“A lot of what we’re doing these days is trying to minimize exposure while maximizing outcomes,” explains Dr. Louise Ligresti, medical oncologist at MSKCC, noting options such as contrast-enhanced mammography instead of an MRI or proton beam therapy instead of traditional x-ray beams to help minimize long-term side effects of radiation. “We’ve made our clinical trials more specific to come up with smarter therapies, so that we’re not taking a trial-and-error approach, but more of a mutation-direct approach … and all while trying to avoid over-treatment,” she adds. 

Along with clinical trials, one of the ways New Jersey’s healthcare networks remain on top of the ever-changing landscape of breast cancer diagnosis and treatment is by providing patients with a multi-disciplinary approach. At the Rutgers Cancer Institute of New Jersey (CINJ), specialists ranging from plastic surgeons to radiation oncologists work collaboratively to best meet the needs of each individual patient. 

According to Dr. Deborah Toppmeyer, Rutgers CINJ’s chief medical officer and director of the Stacy Goldstein Breast Cancer Center and LIFE Center, the facility holds weekly tumor study groups where physicians practicing in all of the sub-specialties can weigh in. “It’s a very cohesive, collaborative program. For patients, having every aspect of their care coordinated and everybody on our team working side-by-side means that all of their needs are met quickly and effectively…and they know they have every player on the field working for them, which is especially important for more challenging cases,” she says. 

Over the past several years, there has also been a significant shift in the way New Jersey’s healthcare institutions treat breast cancer. There was a time when patients diagnosed with breast cancer were offered a handful of treatment options to try and hope that something worked, but today’s rapidly-changing technology and the results of cutting-edge clinical trials have allowed New Jersey healthcare institutions to provide more personalized, targeted treatment plans.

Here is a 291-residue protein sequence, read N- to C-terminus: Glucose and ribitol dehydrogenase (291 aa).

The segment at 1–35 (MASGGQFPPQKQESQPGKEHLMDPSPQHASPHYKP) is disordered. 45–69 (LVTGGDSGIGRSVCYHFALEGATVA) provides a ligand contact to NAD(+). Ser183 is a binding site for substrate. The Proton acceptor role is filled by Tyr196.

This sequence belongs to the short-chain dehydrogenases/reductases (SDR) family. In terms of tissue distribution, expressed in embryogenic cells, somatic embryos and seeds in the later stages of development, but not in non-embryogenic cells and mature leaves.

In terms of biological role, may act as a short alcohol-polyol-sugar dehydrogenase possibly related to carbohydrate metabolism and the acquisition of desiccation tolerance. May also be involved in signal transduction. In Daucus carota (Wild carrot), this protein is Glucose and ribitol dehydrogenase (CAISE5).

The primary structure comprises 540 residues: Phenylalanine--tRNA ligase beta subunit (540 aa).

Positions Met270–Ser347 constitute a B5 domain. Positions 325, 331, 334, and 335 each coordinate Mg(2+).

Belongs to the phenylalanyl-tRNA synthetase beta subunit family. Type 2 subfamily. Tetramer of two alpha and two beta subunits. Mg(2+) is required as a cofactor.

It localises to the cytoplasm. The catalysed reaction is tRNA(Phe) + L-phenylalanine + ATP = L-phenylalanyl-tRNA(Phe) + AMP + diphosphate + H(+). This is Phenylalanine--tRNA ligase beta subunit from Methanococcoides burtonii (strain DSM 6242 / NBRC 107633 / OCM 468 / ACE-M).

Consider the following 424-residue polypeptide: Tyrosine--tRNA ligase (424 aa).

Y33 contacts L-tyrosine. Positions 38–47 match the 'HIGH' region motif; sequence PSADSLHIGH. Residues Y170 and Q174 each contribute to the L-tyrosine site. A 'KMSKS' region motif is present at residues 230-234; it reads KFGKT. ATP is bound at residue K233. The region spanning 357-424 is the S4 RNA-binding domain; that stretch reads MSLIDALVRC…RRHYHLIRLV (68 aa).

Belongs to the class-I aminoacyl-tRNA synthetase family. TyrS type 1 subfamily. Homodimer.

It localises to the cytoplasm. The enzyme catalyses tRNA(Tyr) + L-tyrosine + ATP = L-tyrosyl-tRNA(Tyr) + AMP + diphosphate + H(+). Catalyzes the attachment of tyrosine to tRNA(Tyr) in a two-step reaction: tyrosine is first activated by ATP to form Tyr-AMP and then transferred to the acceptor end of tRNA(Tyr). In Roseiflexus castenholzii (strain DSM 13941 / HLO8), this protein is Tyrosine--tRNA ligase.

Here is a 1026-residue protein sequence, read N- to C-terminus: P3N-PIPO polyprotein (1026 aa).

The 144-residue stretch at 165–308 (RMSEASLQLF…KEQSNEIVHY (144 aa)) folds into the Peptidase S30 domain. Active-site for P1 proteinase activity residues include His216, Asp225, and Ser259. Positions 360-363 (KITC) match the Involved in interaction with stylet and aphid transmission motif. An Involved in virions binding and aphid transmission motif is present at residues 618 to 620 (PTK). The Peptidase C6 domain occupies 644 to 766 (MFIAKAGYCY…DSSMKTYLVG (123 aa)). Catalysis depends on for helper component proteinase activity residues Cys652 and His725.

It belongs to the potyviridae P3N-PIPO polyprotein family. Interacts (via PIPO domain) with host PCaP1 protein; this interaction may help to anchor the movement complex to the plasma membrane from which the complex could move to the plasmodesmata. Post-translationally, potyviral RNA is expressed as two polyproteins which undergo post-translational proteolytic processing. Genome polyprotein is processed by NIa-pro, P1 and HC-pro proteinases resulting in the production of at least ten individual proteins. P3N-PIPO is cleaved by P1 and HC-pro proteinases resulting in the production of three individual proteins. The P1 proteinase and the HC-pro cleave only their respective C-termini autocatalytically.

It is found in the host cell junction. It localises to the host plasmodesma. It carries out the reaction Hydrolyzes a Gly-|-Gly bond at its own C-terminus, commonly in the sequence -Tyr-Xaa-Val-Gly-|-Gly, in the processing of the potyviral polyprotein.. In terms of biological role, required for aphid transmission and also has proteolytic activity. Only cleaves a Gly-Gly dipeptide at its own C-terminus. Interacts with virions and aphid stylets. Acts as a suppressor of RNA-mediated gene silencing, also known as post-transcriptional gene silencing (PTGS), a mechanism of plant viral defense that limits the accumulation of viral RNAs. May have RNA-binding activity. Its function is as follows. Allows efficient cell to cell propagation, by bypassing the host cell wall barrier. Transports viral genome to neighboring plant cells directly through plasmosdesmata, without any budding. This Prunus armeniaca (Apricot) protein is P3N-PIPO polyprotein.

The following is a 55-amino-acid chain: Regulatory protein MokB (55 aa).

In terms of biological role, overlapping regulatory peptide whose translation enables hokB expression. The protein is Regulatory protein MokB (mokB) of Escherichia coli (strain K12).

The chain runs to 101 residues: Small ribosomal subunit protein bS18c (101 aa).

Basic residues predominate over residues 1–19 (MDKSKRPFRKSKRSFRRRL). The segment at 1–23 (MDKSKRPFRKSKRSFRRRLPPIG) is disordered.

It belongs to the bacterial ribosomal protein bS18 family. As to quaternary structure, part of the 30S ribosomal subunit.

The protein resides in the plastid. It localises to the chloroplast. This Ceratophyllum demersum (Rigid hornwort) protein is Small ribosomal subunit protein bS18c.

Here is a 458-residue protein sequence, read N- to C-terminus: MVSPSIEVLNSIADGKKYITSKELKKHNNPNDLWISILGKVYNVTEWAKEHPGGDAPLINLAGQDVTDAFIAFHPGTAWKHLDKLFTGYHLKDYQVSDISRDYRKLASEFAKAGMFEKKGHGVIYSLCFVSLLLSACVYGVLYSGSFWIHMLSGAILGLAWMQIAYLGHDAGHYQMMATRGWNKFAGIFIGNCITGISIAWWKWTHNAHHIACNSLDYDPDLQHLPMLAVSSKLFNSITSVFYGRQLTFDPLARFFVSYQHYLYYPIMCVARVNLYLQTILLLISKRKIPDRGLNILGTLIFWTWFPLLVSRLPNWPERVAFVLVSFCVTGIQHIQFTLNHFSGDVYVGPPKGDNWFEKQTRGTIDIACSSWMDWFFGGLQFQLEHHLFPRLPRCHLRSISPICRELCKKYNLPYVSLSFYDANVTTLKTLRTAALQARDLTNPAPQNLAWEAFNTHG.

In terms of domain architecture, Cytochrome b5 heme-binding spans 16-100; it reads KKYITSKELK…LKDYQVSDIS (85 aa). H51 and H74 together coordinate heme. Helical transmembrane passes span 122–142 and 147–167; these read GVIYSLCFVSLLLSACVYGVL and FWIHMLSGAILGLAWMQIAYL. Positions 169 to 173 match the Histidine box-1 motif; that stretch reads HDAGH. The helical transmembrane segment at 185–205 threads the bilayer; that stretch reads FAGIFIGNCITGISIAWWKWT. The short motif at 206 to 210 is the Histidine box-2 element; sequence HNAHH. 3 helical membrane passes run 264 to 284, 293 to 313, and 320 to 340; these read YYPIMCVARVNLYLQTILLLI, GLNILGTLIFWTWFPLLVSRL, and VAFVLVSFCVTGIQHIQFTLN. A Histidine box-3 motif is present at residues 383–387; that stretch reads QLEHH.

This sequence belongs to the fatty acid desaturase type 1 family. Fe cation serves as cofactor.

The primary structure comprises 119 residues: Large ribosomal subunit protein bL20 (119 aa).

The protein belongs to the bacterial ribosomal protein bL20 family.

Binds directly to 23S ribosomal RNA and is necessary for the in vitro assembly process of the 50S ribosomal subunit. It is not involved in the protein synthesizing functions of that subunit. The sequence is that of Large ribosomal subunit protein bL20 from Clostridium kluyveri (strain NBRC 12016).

“I think the most exciting breakthroughs we’re dealing with are highly-personalized therapies based not just on a patient’s anatomy and staging, but also her precise form of breast cancer. Cancer isn’t one disease, it’s a spectrum of diseases … and over the course of my career, I’ve seen the transformation from a one-size-fits-all approach to a more targeted approach,” Graham explains. 

“Understanding the enemy is half the battle,” agrees Toppmeyer. “We now know that chemotherapy is not the answer for every patient.” Part of the push to provide more individualized treatment protocols is an effort to make quality of life part of the equation when it comes to treating breast cancer. Graham notes that HUMC is exploring same-day radiation protocols to allow certain patients to complete surgery and radiation on the same day, as well as pre-operative therapies for patients with particular forms of breast cancer.